Russia is preparing to renew flight testing of a high-power flying laser designed to operate as an anti-satellite weapon, the Tass news agency reported. Mounted on a modified Ilyushin Il-76MD-90E transport plane the airborne laser laboratory aircraft flew for its first test mission in August 19, 1981. Two aircraft were modified and equipped for the tests that ceased following the collapse of the Soviet Union. In 2009 the project was revived as the A-60SE, mounting the original 1LK222 laser. This laser weapon will likely be used to dazzle adversary satellites or burning through sensitive optics and sensors using intensive enery laser bursts. With an effective range of 1,500 km (930 miles) such a laser can target reconnaissance satellites orbiting at low earth orbit (LEO). The effect on target range to temporarily disrupt to disabling adversary reconnaissance or missile warning satellites. Some sources claim the program also aims to develope a more powerful laser, that will be able to defeat aircraft and missiles.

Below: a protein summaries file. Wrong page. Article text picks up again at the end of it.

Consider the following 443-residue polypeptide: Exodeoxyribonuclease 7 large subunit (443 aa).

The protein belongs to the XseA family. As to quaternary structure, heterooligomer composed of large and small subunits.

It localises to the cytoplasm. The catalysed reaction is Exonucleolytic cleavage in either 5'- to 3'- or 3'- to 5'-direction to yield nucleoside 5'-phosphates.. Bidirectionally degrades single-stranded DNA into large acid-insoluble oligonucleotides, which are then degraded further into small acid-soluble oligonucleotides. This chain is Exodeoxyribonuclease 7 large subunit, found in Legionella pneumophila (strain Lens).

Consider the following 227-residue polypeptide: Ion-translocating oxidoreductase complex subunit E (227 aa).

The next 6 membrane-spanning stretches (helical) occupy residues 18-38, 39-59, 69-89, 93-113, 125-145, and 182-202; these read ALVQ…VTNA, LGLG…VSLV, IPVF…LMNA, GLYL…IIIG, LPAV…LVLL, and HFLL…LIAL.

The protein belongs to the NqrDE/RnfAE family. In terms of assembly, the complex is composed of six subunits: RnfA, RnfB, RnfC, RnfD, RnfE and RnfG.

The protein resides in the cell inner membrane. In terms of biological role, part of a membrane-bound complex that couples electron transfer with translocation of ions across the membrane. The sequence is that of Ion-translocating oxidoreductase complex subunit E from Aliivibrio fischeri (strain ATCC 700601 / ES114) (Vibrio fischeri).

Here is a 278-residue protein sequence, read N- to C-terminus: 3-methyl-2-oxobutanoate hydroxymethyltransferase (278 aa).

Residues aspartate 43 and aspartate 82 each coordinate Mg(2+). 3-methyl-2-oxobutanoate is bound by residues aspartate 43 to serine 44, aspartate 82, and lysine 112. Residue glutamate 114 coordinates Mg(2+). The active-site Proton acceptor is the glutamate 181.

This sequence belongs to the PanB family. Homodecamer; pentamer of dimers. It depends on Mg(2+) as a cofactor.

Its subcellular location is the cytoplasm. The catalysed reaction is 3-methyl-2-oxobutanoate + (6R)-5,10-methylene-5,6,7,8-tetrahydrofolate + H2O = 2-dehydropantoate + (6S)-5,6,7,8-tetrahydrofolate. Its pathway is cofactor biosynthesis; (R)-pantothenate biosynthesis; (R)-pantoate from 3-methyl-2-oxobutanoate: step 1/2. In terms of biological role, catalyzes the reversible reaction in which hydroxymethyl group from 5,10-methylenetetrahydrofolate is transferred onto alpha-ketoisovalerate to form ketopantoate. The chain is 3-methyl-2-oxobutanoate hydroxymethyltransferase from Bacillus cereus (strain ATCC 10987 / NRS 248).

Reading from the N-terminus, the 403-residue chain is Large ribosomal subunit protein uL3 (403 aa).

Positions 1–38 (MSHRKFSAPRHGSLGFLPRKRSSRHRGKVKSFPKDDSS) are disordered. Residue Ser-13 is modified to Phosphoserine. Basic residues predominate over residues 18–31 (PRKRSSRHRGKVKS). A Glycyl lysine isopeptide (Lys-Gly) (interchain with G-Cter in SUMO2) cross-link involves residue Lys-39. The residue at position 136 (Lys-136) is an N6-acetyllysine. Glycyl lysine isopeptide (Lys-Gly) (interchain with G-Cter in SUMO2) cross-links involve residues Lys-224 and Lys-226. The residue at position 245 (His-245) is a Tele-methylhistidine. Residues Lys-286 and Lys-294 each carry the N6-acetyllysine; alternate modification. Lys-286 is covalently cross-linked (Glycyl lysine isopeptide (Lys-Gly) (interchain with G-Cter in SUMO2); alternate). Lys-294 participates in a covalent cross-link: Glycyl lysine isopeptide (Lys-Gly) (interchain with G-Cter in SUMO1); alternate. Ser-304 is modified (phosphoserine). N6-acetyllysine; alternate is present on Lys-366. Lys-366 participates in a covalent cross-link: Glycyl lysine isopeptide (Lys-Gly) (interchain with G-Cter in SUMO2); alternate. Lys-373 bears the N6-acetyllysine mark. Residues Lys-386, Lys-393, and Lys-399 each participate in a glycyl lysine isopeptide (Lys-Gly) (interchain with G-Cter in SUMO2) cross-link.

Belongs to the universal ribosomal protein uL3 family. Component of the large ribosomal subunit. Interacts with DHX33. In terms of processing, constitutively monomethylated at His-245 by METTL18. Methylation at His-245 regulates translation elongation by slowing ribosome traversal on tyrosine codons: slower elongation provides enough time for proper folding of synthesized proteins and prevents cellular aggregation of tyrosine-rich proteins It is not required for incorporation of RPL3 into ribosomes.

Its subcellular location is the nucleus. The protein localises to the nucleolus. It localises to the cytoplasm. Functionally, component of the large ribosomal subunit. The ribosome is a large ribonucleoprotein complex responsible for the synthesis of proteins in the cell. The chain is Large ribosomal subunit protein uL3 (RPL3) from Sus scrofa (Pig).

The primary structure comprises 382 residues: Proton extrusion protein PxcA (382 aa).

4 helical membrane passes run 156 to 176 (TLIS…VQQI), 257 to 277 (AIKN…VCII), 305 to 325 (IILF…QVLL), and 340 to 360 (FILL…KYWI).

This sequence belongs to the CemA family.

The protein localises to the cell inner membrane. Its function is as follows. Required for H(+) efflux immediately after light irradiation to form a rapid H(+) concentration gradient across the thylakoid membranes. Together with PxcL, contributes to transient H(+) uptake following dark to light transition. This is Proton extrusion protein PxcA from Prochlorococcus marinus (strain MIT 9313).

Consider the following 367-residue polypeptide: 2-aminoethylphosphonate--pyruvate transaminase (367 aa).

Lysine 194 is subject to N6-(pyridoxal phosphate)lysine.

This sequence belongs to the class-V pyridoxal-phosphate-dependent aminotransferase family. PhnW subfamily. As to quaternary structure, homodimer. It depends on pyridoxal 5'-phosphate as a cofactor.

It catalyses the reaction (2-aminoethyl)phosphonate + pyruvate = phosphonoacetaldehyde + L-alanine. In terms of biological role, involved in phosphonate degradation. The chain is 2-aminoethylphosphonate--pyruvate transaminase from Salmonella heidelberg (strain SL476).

The program discontinued in 2011 due to lack of funding but has apparently regained interest among Moscow’s strategists as it is considered as an asymmetrical response to looming space-based threats. Platforms suggested for the operational systems may be the original, refurbished A-60SE, newer Ilyushin-476 platforms, or the prospective strategic bomber PAK-DA.
The Russian laser weapon is not equivalent to the American anti-ballistic laser (ABL) developed and tested in the early 2000s. The United States developed a much more powerful chemical laser designated YAL-1. It was designed as an anti-missile proof of concept. YAL-1 demonstrated such capabilities in 2010, but the results were incolclusive and the project was scraped in 2011. According to some media sources the Russians could be considering a similar high power chemical laser for the ‘Sokol Eshelon’ (Falcon-Eshelon) program, developed by Voronezh-based Khimprom-Avtomatika corporation.